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CNIT 121: 3 Pre-Incident Preparation


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Slides for a college course based on "Incident Response & Computer Forensics, Third Edition" by by Jason Luttgens, Matthew Pepe, and Kevin Mandia.

Teacher: Sam Bowne

Published in: Education
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CNIT 121: 3 Pre-Incident Preparation

  1. 1. CNIT 121: Computer Forensics 3 Pre-Incident Preparation
  2. 2. Questions During an Incident
  3. 3. Three Areas of Preparation • Preparing the organization • Preparing the IR team • Preparing the infrastructure
  4. 4. Preparing the Organization
  5. 5. Challenges
  6. 6. Identifying Risk: Assets • Corporate reputation • Confidential business information • Personally identifiable information • Payment account data
  7. 7. Identifying Risk: Exposures • Unpatched web servers • Internet-facing systems • Disgruntled employees • Untrained employees
  8. 8. Identifying Risk: Threat Actors • Who can actually exploit these exposures • Anyone from the Internet • Physical access to building • Physically within a secure area
  9. 9. Policies that Promote Successful IR • Acceptable Use Policy • Security Policy • Remote Access Policy • Internet Usage Policy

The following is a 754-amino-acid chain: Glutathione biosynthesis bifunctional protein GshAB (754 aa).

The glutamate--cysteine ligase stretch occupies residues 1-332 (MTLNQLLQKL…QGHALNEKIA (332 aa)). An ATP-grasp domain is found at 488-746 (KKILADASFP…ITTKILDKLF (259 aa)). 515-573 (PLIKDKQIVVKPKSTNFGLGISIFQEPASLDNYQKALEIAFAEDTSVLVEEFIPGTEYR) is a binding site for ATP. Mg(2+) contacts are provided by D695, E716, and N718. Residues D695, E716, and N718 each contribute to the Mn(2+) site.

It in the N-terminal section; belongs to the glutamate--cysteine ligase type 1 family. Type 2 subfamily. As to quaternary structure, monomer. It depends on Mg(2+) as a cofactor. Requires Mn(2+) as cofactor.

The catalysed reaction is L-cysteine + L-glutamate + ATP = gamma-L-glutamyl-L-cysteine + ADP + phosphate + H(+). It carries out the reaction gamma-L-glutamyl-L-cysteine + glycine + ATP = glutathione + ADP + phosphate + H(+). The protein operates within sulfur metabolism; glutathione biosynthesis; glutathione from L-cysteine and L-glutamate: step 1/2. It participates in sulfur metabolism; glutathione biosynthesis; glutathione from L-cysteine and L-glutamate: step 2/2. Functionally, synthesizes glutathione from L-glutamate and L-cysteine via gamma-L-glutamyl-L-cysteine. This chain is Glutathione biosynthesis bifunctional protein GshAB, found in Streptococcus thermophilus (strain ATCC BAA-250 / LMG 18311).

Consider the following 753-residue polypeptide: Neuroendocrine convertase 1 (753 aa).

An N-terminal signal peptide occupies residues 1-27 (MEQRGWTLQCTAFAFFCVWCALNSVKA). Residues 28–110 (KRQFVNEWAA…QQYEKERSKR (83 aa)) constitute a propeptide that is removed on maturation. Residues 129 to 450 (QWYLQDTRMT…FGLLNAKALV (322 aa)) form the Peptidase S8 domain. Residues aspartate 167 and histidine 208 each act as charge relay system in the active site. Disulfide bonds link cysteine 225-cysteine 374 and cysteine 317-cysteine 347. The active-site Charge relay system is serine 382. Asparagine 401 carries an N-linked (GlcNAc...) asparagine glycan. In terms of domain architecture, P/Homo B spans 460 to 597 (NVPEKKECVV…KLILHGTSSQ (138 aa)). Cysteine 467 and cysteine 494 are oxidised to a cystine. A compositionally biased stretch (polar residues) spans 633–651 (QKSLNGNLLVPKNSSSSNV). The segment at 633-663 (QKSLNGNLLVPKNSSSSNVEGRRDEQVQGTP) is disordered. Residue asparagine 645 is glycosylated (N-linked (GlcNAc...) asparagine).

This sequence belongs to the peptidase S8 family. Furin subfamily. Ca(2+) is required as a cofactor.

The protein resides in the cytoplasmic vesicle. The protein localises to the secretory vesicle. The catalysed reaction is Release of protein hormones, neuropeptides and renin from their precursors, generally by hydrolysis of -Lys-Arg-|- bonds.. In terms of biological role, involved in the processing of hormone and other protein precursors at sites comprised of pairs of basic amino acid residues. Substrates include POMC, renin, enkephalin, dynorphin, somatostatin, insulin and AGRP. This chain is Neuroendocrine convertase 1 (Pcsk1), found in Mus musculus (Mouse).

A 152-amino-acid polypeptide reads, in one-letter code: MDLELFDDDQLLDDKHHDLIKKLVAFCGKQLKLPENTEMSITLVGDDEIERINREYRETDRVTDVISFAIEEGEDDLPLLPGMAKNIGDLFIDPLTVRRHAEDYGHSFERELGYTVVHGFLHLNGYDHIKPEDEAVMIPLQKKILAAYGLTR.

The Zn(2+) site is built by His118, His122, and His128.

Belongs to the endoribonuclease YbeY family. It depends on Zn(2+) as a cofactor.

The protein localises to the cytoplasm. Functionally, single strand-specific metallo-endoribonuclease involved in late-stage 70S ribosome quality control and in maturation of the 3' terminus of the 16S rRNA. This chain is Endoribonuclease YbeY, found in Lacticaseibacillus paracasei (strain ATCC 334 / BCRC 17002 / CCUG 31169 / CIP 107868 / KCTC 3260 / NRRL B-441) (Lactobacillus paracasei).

10. 10. Working with Outsourced IT • Challenges may include • Red tape delays requesting work • Additional costs • No vehicle to accomplish a task, such as getting log files for analysis • Service Level Agreements are required for responsiveness to critical requests
  11. 11. Global Infrastructure Issues • Large multinational organizations • Privacy and labor regulations may limit searches for indicators of compromise • Team coordination across many time zones • Data accessibility--large data sets such as disk images are difficult to efficiently transfer
  12. 12. Educating Users on Host-Based Security • Common ways users are targeted • Proper response to suspected incidents • Specific contact person • Don't attempt an amateur investigation, which may destroy evidence • Server software installed by users, such as FTP, can jeopardize the organization's security
  13. 13. Preparing the IR Team
  14. 14. Defining the Mission
  15. 15. Communications Procedures • Your legal counsel may want to be included on certain communications to ensure that the information is not discoverable
  16. 16. Internal Communications • Attackers often monitor email to see if they have been detected • Encrypt email with S/MIME or PGP • Label documents and communications as recommended by your legal counsel • Monitor conference call participation • Use case numbers or project names to refer to an investigation • Adjust emails from IDS systems and other devices not to disclose sensitive information
  17. 17. S/MIME Certificates • Links Ch 3a, 3b
  18. 18. Communicating with External Parties • Often required by governance and legislation • Incident disclosure language in contracts • Use approved channels, such as public relations or legal office
  19. 19. Deliverables
  20. 20. Training the IR Team • Carnegie Mellon • Purdue • Johns Hopkins • SANS
  21. 21. Hardware to Outfit the IR Team • Data protection with encryption • Permanent, internal media (SSDs and hard disks) • Full-disk encryption (FDE) like TrueCrypt or Mcafee Endpoint Encryption • Hardware-based FDE; Self-Encrypting Drive (SED) • External media (thumb drives, USB hard disks or SSDs, external SATA drives) • TrueCrypt is a common solution • TrueCrypt is dead, replaced by VeraCrypt (links Ch 3c, 3d)